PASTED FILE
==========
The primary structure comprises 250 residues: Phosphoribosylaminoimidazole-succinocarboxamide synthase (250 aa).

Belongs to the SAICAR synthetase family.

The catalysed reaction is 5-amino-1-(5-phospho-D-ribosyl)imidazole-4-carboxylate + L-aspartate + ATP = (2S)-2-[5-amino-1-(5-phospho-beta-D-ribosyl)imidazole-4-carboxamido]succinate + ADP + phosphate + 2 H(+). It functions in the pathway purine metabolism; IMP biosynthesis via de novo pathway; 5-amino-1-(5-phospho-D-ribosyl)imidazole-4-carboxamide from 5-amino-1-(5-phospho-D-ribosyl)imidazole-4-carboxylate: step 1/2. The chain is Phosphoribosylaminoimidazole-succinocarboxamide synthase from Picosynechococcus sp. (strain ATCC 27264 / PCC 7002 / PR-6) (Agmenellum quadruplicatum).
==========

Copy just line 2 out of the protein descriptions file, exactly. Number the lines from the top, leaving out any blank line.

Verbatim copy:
Belongs to the SAICAR synthetase family.